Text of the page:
Groups at risk for zinc deficiency include the elderly, children in developing countries, and those with renal insufficiency. The zinc , found in seeds and , can contribute to zinc malabsorption.

Despite some concerns,"Position of the American Dietetic Association and Dietitians of Canada: Vegetarian diets". Journal of the American Dietetic Association, 2003, 06. Retrieved 4 January 2007. western vegetarians and vegans have not been found to suffer from overt zinc deficiencies any more than meat-eaters. Major plant sources of zinc include cooked dried beans, sea vegetables, fortified cereals, soyfoods, nuts, peas, and seeds. However, phytates in many whole-grains and fiber in many foods may interfere with zinc absorption and marginal zinc intake has poorly understood effects. There is some evidence to suggest that more than the US RDA (15 mg) of zinc daily may be needed in those whose diet is high in phytates, such as some vegetarians. These considerations must be balanced against the fact that there is a paucity of adequate zinc , and the most widely used indicator, plasma zinc, has poor . Diagnosing zinc deficiency is a persistent challenge.

Nearly two billion people in the developing world are deficient in zinc. In children it causes an increase in infection and diarrhea, contributing to the death of about 800,000 children worldwide per year. The World Health Organization advocates zinc supplementation for severe malnutrition and diarrhea. Zinc supplements help prevent disease and reduce mortality, especially among children with low birth weight or stunted growth. However, zinc supplements should not be administered alone, since many in the developing world have several deficiencies, and zinc interacts with other micronutrients.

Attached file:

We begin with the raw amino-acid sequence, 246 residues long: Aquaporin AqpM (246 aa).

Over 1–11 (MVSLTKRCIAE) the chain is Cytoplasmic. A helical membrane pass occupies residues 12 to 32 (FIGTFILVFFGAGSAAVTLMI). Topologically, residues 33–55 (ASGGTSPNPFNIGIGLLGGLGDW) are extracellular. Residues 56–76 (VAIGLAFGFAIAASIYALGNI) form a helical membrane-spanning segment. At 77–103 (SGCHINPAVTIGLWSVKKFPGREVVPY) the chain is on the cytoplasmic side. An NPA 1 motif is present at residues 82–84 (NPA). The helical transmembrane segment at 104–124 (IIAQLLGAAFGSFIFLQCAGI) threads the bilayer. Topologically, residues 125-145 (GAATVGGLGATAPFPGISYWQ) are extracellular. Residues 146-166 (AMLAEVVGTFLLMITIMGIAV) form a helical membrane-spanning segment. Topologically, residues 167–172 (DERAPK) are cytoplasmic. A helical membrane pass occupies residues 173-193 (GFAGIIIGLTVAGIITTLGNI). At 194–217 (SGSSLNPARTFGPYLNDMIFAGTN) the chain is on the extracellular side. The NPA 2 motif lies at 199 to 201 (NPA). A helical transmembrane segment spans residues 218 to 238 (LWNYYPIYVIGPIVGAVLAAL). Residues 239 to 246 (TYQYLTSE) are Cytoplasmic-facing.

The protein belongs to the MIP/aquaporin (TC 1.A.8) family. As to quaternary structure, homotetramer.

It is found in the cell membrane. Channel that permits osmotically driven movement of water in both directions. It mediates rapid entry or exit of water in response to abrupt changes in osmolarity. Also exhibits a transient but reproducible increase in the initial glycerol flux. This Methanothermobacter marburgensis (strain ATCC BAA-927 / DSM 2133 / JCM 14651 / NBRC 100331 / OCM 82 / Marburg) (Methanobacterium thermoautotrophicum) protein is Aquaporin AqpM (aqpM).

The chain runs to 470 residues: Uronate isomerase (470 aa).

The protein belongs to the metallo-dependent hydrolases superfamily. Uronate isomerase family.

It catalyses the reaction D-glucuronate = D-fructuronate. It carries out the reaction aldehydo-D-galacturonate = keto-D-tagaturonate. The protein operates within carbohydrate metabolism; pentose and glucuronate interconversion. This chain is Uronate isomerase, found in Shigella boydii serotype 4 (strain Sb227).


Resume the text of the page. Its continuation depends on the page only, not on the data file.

Soil remediation
The Ericoid Mycorrhizal Fungi Calluna, Erica and Vaccinium can grow in zinc metalliferous soils.

Zinc deficiency is crop plants' most common micronutrient deficiency; it is particularly common in high-pH soils. Zinc-deficient is in the cropland of about half of Turkey and India, a third of China, and most of Western Australia, and substantial responses to zinc fertilization have been reported in these areas. Plants that grow in soils that are zinc-deficient are more susceptible to disease. Zinc is primarily added to the soil through the weathering of rocks, but humans have added zinc through fossil fuel combustion, mine waste, phosphate fertilizers, limestone, manure, sewage sludge, and particles from galvanized surfaces. Excess zinc is toxic to plants, although zinc toxicity is far less widespread.


Although zinc is an essential requirement for good health, excess zinc can be harmful. Excessive absorption of zinc suppresses copper and iron absorption. The free zinc ion in solution is highly toxic to plants, invertebrates, and even vertebrate fish. The Free Ion Activity Model is well-established in the literature, and shows that just amounts of the free ion kills some organisms. A recent example showed 6 micromolar killing 93% of all in water.